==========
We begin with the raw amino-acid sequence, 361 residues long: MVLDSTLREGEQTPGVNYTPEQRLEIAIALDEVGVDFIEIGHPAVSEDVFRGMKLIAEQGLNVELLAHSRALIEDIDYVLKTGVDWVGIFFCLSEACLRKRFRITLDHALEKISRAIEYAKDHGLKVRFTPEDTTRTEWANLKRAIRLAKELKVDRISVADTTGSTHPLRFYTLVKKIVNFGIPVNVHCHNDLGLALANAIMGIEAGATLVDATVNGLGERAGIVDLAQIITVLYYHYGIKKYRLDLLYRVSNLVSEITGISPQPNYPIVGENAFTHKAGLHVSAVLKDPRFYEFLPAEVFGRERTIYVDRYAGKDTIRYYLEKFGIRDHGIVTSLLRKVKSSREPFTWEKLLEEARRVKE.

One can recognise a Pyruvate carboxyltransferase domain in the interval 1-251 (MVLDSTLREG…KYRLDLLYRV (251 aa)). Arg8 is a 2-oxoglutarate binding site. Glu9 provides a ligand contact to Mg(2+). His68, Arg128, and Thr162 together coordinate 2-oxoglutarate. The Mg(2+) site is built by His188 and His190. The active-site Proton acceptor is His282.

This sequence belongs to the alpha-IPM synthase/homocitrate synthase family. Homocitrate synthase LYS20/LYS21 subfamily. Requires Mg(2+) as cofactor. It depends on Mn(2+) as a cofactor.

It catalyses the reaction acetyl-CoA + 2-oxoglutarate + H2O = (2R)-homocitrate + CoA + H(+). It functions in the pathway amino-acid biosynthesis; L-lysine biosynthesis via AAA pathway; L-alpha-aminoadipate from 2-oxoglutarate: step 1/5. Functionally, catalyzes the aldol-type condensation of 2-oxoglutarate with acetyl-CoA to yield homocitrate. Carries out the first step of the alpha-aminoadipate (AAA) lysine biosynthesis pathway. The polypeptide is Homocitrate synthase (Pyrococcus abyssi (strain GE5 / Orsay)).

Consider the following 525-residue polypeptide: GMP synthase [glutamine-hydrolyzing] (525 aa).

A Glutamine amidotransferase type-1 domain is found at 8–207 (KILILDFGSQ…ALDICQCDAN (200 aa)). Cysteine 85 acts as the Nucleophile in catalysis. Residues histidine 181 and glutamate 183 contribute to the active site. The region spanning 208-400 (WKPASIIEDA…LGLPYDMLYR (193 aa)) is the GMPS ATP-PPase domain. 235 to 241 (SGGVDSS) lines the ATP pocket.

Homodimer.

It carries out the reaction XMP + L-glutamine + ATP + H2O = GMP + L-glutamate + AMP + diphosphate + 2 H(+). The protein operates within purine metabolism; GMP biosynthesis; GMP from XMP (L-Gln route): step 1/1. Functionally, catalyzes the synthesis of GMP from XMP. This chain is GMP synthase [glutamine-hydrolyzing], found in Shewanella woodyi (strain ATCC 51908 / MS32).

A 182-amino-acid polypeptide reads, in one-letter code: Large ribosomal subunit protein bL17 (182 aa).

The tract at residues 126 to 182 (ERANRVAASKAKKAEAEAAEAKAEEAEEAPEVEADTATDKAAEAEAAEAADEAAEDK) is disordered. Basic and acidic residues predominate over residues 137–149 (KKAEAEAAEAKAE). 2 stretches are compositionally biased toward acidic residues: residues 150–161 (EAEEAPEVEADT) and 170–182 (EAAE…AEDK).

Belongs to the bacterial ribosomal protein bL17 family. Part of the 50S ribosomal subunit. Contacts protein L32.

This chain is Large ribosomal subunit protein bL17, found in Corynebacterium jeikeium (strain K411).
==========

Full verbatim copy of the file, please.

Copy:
We begin with the raw amino-acid sequence, 361 residues long: MVLDSTLREGEQTPGVNYTPEQRLEIAIALDEVGVDFIEIGHPAVSEDVFRGMKLIAEQGLNVELLAHSRALIEDIDYVLKTGVDWVGIFFCLSEACLRKRFRITLDHALEKISRAIEYAKDHGLKVRFTPEDTTRTEWANLKRAIRLAKELKVDRISVADTTGSTHPLRFYTLVKKIVNFGIPVNVHCHNDLGLALANAIMGIEAGATLVDATVNGLGERAGIVDLAQIITVLYYHYGIKKYRLDLLYRVSNLVSEITGISPQPNYPIVGENAFTHKAGLHVSAVLKDPRFYEFLPAEVFGRERTIYVDRYAGKDTIRYYLEKFGIRDHGIVTSLLRKVKSSREPFTWEKLLEEARRVKE.

One can recognise a Pyruvate carboxyltransferase domain in the interval 1-251 (MVLDSTLREG…KYRLDLLYRV (251 aa)). Arg8 is a 2-oxoglutarate binding site. Glu9 provides a ligand contact to Mg(2+). His68, Arg128, and Thr162 together coordinate 2-oxoglutarate. The Mg(2+) site is built by His188 and His190. The active-site Proton acceptor is His282.

This sequence belongs to the alpha-IPM synthase/homocitrate synthase family. Homocitrate synthase LYS20/LYS21 subfamily. Requires Mg(2+) as cofactor. It depends on Mn(2+) as a cofactor.

It catalyses the reaction acetyl-CoA + 2-oxoglutarate + H2O = (2R)-homocitrate + CoA + H(+). It functions in the pathway amino-acid biosynthesis; L-lysine biosynthesis via AAA pathway; L-alpha-aminoadipate from 2-oxoglutarate: step 1/5. Functionally, catalyzes the aldol-type condensation of 2-oxoglutarate with acetyl-CoA to yield homocitrate. Carries out the first step of the alpha-aminoadipate (AAA) lysine biosynthesis pathway. The polypeptide is Homocitrate synthase (Pyrococcus abyssi (strain GE5 / Orsay)).

Consider the following 525-residue polypeptide: GMP synthase [glutamine-hydrolyzing] (525 aa).

A Glutamine amidotransferase type-1 domain is found at 8–207 (KILILDFGSQ…ALDICQCDAN (200 aa)). Cysteine 85 acts as the Nucleophile in catalysis. Residues histidine 181 and glutamate 183 contribute to the active site. The region spanning 208-400 (WKPASIIEDA…LGLPYDMLYR (193 aa)) is the GMPS ATP-PPase domain. 235 to 241 (SGGVDSS) lines the ATP pocket.

Homodimer.

It carries out the reaction XMP + L-glutamine + ATP + H2O = GMP + L-glutamate + AMP + diphosphate + 2 H(+). The protein operates within purine metabolism; GMP biosynthesis; GMP from XMP (L-Gln route): step 1/1. Functionally, catalyzes the synthesis of GMP from XMP. This chain is GMP synthase [glutamine-hydrolyzing], found in Shewanella woodyi (strain ATCC 51908 / MS32).

A 182-amino-acid polypeptide reads, in one-letter code: Large ribosomal subunit protein bL17 (182 aa).

The tract at residues 126 to 182 (ERANRVAASKAKKAEAEAAEAKAEEAEEAPEVEADTATDKAAEAEAAEAADEAAEDK) is disordered. Basic and acidic residues predominate over residues 137–149 (KKAEAEAAEAKAE). 2 stretches are compositionally biased toward acidic residues: residues 150–161 (EAEEAPEVEADT) and 170–182 (EAAE…AEDK).

Belongs to the bacterial ribosomal protein bL17 family. Part of the 50S ribosomal subunit. Contacts protein L32.

This chain is Large ribosomal subunit protein bL17, found in Corynebacterium jeikeium (strain K411).